by Mary Allen
A Potpourri of Essays about the Family, the Home, and Parenting
Love is patient, love is kind and is not jealous; love does not brag and is not arrogant. 1 Corinthians 13:4
Q: How do we teach our kids to be unselfish and further, to go the extra mile when it comes to their relationships?
A: Pride and selfishness rear their ugly heads in each of us and the very real need to be important to your parent can cause a child to be judge and jury in watching you with your other children. Two questions we need to answer are, “How do I help my child to be thankful in even this situation?” and “How do I help him to instantly forgive his sibling AND his parent and to pray for them, asking God to give them His love for the object of their concern?”
First of all, we need to remind our children that God is always fair and He uses these hard times (sibling rivalry, etc.) to help them be like Jesus who suffered unjustly so many times. These kinds of conversations are usually best ‘after the fact’, when things have simmered down.
On the other hand, we need to train our children to not be overly concerned when “life isn’t fair”. When we cater to these bursts of “inequality” by rewarding and promising equal “perks”, we are feeding the selfishness. And that selfishness will turn our darlings into little monsters.
For instance, when my middle daughter was six years old, she’d never been on a sleepover. Her older sister was allowed this privilege at age nine, but only to Grammy’s house. We always told our six year old, that her day would someday come, and in the meantime, she needed to be happy for her sister! Guess what? It was that simple. Sure, I told her we’d have some mommy-daughter time while big sis was away, but it wasn’t anything earth-shattering. I didn’t promise her money for “choosing to be happy”. I didn’t go out of my way and finance a Chuck E. Cheese expedition or anything brag-worthy that she could hold up to big sis: “See what you missed out on?”
I think we adults are our own worst enemies in things like this. We want so badly for our children to be fulfilled and not feel left out. None of us wants to be the proverbial Jacob, who favored his son Joseph. Equal treatment is nice (not necessary), and parents should not have favorites…if you need further convincing, read The Blessing by John Trent and Gary Smalley.
But definitely read 1 Corinthians 13 to your children, and show them that God’s love means we’ll be happy, not jealous, for our friends and loved ones when life grants them special privileges. You cannot start too young instilling this!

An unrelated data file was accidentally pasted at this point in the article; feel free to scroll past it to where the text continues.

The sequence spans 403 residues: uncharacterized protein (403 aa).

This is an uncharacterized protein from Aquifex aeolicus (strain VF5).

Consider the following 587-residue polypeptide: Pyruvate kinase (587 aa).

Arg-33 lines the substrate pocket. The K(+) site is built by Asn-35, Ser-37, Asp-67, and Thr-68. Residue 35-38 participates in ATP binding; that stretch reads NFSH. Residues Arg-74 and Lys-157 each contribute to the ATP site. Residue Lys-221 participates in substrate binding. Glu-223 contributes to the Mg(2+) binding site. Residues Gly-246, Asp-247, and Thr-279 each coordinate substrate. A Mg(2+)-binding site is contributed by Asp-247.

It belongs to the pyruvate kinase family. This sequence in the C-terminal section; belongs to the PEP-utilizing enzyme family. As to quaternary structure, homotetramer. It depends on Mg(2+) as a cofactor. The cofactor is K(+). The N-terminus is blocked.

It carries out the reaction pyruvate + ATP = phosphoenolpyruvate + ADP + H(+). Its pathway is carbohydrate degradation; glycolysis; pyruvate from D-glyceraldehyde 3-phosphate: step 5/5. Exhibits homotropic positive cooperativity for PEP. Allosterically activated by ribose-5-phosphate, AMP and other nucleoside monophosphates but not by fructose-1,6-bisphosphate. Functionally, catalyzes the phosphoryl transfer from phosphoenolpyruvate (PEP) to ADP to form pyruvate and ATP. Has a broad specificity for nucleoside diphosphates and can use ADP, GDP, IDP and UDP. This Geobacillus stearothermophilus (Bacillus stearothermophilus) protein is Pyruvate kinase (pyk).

The day came when we finally decided our middle daughter could handle the privilege of having a cousin spend the night. Her big sister was going to be gone at my mom’s and so my husband and I thought it would be fun, since it was Spring Break, to invite one of her favorite cousins over. In trying not to leave any cousins out, it almost turned into a “that-isn’t-fair-she-gets-to-go-and-I-don’t” free-for-all. To smooth the waters, we ended up having two cousins over, and the girls all had a great time…for the most part.
Inevitably, two’s company, three’s a crowd. My six year old got to play peacemaker a time or two. Thankfully, she’s used to being “bossed around” (she does, after all, have an older sister!) and she made the best of it. The next morning she told me she had the best time ever! (Thank you, Lord!)
One last thing…when hard situations come up—and I hope they do—use them as the great learning curves that they are and emphasize to your child that acting this way only hurts others! Hopefully they’ll remember how awful it felt and resolve to never behave in a similar fashion.
True fulfillment and happiness come from being able to be content with the life you have. Are we being faithful to teach this, or are we feeding the discontent by making issues where there shouldn’t be any?
Rejoicing in hope...Romans 12:12
About the Author: Mary Allen is a stay-at-home, homeschooling, country-loving mom. She makes her home in the mid-west amidst Border Collies, horses, cows, a horde of chickens, her beloved husband of 16 years and their three girls. She writes articles for several online publications, including her own website, Home-Steeped Hope.
Updated March 27, 2014